I wrote this golden shovel last year on Day Five of the Poetry Pep-Up – but I’d already shared my ‘How Do You Like to go Up in a Swing’. I wasn’t sure this was finished, so I didn’t share it… and forgot about it, until I stumbled on it this week.
With distance, I can say it is finished. Sharing it today – because we can never have enough sweet words.
Denise is hosting the Poetry Friday link collection this week at Dare to Care. Thanks, Denise.
I’ve been engaged in some wonderful poetry discussion on Twitter in recent days, about the value of poetry – and the age-old conundrum of poetry being a hard market to crack. Neal Zetter pointed me to his recent blog post, outlining his plan to make poetry more visible – starting with the bookshops. Worth a read! 🙂
Many years ago I studied Mandarin Chinese as part of my teaching degree. It was my first chance to learn a language, and I loved it – not just learning a language, but learning such a meticulous, neat and very beautiful language. For someone who was never neat at handwriting (still am not!) I was obsessive with tracing characters and learning stroke order – spent hours every day, which was reflected in my precise characters, and my grades. I loved it! Unfortunately, we started our specialisation with two years left of our degree – sufficient for most languages, but to pass the proficiency test required to teach Mandarin, you needed the third year of study. (Mandarin is a very tricky language, because of those characters , and too, voice intonation that affects meaning.)
I always planned to finish my language studies externally, but life was busy (I loved classroom teaching … then mothering … and writing) and sadly I never did finish that third year of language study. Worse! As the years passed, I forgot much of what I had learnt – and loved!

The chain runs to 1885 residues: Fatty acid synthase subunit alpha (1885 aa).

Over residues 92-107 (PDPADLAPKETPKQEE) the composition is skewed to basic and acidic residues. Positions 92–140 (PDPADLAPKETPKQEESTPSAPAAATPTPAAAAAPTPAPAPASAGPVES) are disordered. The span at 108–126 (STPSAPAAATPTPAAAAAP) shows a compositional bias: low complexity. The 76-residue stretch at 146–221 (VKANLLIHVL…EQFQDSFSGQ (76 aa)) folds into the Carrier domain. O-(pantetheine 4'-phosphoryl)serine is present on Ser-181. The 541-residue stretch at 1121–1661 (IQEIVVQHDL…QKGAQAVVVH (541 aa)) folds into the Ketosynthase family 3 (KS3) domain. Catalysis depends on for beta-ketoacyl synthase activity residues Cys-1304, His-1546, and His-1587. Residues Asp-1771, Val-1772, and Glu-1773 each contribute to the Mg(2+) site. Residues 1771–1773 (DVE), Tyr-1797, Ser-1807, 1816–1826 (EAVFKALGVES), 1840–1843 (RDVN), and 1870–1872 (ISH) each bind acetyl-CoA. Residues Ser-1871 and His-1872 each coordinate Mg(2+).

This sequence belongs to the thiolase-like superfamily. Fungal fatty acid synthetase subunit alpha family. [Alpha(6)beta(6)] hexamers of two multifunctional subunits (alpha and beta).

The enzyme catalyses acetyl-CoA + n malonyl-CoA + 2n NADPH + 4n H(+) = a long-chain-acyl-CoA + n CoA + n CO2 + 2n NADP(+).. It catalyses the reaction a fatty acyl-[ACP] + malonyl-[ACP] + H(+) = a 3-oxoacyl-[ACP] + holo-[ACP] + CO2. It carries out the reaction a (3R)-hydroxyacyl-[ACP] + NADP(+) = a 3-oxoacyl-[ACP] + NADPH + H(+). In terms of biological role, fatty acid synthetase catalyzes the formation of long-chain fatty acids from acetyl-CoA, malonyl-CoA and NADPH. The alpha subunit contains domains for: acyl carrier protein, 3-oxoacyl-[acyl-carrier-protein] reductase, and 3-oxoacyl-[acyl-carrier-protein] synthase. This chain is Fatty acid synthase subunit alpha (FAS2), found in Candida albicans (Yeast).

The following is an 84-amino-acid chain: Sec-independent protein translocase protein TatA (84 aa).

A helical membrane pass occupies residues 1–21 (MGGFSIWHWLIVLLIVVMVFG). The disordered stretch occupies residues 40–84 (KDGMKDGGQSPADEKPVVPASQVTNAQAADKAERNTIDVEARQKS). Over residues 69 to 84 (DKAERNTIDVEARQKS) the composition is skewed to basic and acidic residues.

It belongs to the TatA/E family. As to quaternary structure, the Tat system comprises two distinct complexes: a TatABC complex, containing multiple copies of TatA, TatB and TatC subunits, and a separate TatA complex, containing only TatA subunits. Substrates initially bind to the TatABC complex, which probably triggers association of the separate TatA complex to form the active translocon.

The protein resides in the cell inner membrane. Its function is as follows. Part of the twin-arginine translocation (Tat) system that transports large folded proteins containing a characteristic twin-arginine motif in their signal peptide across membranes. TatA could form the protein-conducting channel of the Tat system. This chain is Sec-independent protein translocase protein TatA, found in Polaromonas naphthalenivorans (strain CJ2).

When I spied this poetry collection a number of years ago, I had to have it. 300 Gems of Classical Chinese Poetry. I am so glad it includes both characters and Pinyin – because I definitely need the Pinyin to help with pronunciation and inflection. I see characters and I know I should know them – but I don’t. (How can a brain forget so much!)
Today, I was just going to share a poem with you from the book. A little gem…
Fan Yun (451 – 503)
East and west of the Farewell Town People part, going up and down. When I left, like flowers fell snow; Now I come, like snow, flowers blow.
But then I got a little carried away, and this happened…
It’s very short. And simple! (Simplicity is key – because I’m hoping it avoids grammatical errors.) But I did it. A poem. In Chinese. (You’re right – the rhyme got lost in translation. And I am quite okay with that!) I was reliant on online resources*. (I have since hunted up my much-loved Chinese-English dictionary!!) But maybe I can tease my brain into remembering more… And what better way than through poetry. So much to love about that!
Something else I love… During the recent ‘Celebrating Our Stories’ tour, I met up with a former Yr 2 student who I taught almost (🙊) 25 years ago. She recalled that one of her favourite things was the unit where I incorporated my Chinese studies into our classroom – teaching them how to talk about their family. And then and there, with no rehearsal, she started speaking the family phrases we had learnt … with perfect intonation.🤯 I was astounded that she had retained something so precise from all those years ago! My 💓…
Post Script: Oooops. I scheduled this post on Tuesday… and then I remembered some of you talking about DuoLingo last week (I’m looking at you Mary Lee, et al.) and thought I might check it out – see if it would help with relearning Chinese… And it does! (Translation: Kat fell down a very big hole! I may be starting to remember more than I realised… Chinese conversations are rolling through my head. Mandarin is still addictive!!💖)
Yesterday I commented to my husband that one of the poetry forms that brings me the most joy would have to be the tetractys. It’s just the right balance of challenge and choice. Form and freedom. Rhyme – or not. I often rue the fact that I don’t write enough just-for-fun-poetry these days, and I miss it. (!) The tetractys that prompted my comments wasn’t just for fun… but it was fun to write. And that’s when I realised that I was smiling – and breathing a little easier. And it’s always that way when I play with the tetractys. Those interlocking patterns unlock my jumble of things-to-do.
So – just for the joy of it, here is a tetractys that I did write just for fun, and just for friends. YOU!